WARSAW — President Biden forcefully denounced Vladimir V. Putin’s invasion of Ukraine on Saturday, saying “for the love of God, this man can’t stay in power,” as he framed the war as the final front in a decades-long battle between the forces of democracy and oppression.
Ending a three-day diplomatic trip to Europe with a fiery speech outside a centuries-old castle in Warsaw, Mr Biden described Russia’s invasion of Ukraine as the “all-time test” in a post-war struggle. Second World War between democracy and autocracy, “between freedom and repression, between an order based on rules and another governed by brute force”.
“In this battle, we have to be clear-headed,” Biden told a crowd waving Polish, Ukrainian and American flags. “This battle will not be won in days or months either. We must arm ourselves for the long fight ahead.
Mr Biden used the speech to back a key NATO ally on Ukraine’s western border who served as a conduit for Western weapons and absorbed more than 2 million refugees fleeing violence, more than any other European countries. And he sought to prepare the public, at home and abroad, for a bitter conflict that could last for weeks, months or more.
Just hours before the event, missiles struck the western Ukrainian city of Lviv, about 80 km from the Polish border, extending Russia’s month-long assault on major cities and civilian populations – and undermining Russian statements a day earlier suggesting that Moscow might scale back its wartime targets.
While declaring that “the Russian people are not our enemy”, Mr Biden unleashed an angry tirade against Mr Putin’s claim that the invasion of Ukraine was intended to “denazify” the country. Mr Biden called this rationale a “lie”, noting that Ukrainian President Volodymyr Zelensky is Jewish and his father’s family was killed in the Holocaust.
“It’s just cynical,” Mr Biden said. ” He knows it. And it’s also obscene.
It was not immediately clear whether Mr Biden’s apparent call for Mr Putin’s ousting was one of the off-the-cuff remarks he is known for or a calculated jab, one of many in the speech. But it risks confirming the central Russian propaganda claim that the West, and especially the United States, is determined to destroy Russia.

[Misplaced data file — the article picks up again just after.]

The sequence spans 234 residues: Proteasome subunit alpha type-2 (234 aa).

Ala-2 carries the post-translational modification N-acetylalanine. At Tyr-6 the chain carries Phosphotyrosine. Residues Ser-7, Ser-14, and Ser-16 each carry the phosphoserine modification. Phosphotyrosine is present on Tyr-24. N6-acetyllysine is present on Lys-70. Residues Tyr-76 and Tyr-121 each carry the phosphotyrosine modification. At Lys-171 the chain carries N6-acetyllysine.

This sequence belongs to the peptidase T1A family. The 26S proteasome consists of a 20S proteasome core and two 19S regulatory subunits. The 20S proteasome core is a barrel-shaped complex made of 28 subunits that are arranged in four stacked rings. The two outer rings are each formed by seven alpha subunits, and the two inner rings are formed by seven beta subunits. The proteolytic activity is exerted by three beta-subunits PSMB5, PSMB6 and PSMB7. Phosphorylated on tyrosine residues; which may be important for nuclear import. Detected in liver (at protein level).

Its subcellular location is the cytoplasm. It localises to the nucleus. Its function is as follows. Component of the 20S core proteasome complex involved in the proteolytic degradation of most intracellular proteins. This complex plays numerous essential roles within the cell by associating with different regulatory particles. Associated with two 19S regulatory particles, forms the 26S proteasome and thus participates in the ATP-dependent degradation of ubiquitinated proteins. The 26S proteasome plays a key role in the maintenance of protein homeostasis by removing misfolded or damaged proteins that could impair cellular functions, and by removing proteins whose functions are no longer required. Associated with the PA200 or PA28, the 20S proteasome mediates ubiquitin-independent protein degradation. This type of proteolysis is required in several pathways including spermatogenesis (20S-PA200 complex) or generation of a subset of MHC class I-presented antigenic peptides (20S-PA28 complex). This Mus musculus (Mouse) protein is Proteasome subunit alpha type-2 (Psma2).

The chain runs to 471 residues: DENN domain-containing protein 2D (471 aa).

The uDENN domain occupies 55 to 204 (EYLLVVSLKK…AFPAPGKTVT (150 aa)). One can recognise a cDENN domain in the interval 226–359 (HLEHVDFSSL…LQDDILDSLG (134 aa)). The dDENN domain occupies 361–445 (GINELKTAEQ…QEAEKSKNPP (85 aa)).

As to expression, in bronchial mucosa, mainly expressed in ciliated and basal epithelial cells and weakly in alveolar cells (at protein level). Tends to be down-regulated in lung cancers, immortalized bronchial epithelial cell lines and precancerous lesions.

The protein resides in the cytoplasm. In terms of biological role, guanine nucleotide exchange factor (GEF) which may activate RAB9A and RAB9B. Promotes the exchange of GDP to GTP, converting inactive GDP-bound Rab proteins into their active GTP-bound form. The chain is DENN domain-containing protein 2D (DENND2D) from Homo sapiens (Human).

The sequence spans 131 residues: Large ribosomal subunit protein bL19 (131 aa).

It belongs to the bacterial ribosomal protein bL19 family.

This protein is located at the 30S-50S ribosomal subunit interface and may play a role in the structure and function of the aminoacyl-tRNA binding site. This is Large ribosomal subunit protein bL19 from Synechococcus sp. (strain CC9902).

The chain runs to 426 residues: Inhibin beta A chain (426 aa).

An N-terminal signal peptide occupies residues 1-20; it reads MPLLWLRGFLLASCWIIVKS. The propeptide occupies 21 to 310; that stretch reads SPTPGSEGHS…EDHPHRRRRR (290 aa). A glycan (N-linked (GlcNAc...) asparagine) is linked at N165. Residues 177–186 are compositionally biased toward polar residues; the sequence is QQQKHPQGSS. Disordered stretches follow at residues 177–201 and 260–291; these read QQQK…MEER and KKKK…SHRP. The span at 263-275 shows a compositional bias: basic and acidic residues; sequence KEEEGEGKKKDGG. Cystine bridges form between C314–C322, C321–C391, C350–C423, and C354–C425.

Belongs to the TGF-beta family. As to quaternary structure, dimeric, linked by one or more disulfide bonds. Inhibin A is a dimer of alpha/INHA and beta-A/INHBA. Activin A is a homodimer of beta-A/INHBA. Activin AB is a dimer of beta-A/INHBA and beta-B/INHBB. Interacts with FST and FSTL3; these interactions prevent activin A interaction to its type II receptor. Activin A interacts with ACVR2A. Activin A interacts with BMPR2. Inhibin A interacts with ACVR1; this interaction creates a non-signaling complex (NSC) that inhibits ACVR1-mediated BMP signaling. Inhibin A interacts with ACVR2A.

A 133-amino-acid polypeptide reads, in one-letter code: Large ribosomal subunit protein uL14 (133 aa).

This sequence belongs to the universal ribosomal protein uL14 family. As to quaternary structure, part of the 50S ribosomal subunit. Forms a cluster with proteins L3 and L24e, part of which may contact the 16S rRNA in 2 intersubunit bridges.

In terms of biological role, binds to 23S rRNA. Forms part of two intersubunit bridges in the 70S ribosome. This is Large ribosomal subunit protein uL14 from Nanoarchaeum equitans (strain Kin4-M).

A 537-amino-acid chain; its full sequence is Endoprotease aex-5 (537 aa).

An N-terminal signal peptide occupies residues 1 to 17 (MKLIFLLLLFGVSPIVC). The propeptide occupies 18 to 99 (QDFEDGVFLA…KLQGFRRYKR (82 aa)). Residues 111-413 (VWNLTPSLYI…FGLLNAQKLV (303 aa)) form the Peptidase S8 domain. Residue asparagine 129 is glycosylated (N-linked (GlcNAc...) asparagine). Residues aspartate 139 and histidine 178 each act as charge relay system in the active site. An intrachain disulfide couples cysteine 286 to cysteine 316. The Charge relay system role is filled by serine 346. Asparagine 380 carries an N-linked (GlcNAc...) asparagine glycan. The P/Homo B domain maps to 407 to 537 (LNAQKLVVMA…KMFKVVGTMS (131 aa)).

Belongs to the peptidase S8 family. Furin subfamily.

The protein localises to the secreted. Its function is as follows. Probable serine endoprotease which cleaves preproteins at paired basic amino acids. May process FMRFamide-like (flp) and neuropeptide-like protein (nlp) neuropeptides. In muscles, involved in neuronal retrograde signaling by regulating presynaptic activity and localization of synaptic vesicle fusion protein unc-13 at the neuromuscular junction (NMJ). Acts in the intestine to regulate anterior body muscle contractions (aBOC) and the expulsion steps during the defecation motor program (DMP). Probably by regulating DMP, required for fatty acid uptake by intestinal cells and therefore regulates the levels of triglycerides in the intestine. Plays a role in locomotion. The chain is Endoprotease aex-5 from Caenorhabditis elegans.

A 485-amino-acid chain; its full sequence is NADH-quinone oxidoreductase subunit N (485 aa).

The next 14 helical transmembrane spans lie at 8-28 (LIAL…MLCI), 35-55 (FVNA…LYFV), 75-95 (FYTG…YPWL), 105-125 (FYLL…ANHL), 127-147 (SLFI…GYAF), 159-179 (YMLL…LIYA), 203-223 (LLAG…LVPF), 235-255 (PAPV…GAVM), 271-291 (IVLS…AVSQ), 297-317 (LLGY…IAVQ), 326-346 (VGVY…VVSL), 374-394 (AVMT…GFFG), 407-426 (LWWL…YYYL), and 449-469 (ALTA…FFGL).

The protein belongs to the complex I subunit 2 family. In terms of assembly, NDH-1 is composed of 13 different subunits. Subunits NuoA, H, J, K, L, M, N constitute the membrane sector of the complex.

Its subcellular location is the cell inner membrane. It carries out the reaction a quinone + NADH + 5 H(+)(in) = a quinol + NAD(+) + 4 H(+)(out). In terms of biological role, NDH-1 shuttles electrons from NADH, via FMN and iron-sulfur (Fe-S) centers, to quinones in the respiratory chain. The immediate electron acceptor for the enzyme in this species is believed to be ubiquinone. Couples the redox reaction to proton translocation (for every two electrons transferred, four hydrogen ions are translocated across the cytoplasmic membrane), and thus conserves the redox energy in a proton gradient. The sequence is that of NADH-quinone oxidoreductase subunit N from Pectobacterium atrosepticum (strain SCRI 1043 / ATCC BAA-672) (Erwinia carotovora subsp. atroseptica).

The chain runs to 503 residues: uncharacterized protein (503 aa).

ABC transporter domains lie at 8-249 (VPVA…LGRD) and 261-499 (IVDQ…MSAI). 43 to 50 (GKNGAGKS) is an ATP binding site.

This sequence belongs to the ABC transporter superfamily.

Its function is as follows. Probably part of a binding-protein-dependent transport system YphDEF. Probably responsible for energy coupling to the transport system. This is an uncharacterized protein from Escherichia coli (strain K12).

The White House immediately sought to downplay the remark. “The president’s point was that Putin cannot be allowed to wield power over his neighbors or over the region,” a White House official told reporters. “He wasn’t talking about Putin’s power in Russia, or about regime change.”
Dmitry S. Peskov, the Kremlin spokesman, said Mr Putin’s fate was not in the hands of the US president. “It’s not for Biden to decide,” Mr. Peskov told reporters. “The President of Russia is elected by the Russians.”
Pundits were divided on whether Mr Biden’s remark was meant to signal that he thought Mr Putin should be ousted, a political escalation that could have consequences on the battlefield.
Richard Haass, chairman of the Council on Foreign Relations, said on Twitter that the White House’s attempt to walk back the president’s comment was “unlikely to wash over.”
“Putin will see it as a confirmation of what he has always believed,” he added. he wrote. “Bad lack of discipline which risks extending the scope and duration of the war.”
Mr. Biden’s declaration that Mr. Putin could no longer stay in power could be seen “as a call for regime change”, said Michal Baranowski, senior researcher and director of the Warsaw office of the German Marshall Fund, an organization non-partisan politics. But he said he didn’t read it that way and Mr. Putin was unlikely to either. “I think what President Biden was saying is how can such a terrible person lead Russia?” said Mr. Baranowski. “In this context, I don’t think it will lead to an escalation with Russia.”
Earlier in the day, Mr Biden stood shoulder to shoulder with Polish President Andrzej Duda and assured him that the United States considered its support for NATO a “sacred obligation”.
“America’s ability to fulfill its role in other parts of the world rests on a united Europe,” Biden said.
While Poland’s right-wing and populist government has been embraced by Washington and Brussels as a pillar of Western security, it has caused feuds with the two in the past. Mr Duda, however, thanked Mr Biden for his support, saying Poland stood ready as a “serious partner, a credible partner”.
At a stadium in Warsaw, Mr. Biden met with Ukrainian refugees in his first personal encounter with some of the civilians trapped in a catastrophic humanitarian crisis caused by weeks of indiscriminate Russian bombardment of Ukrainian towns.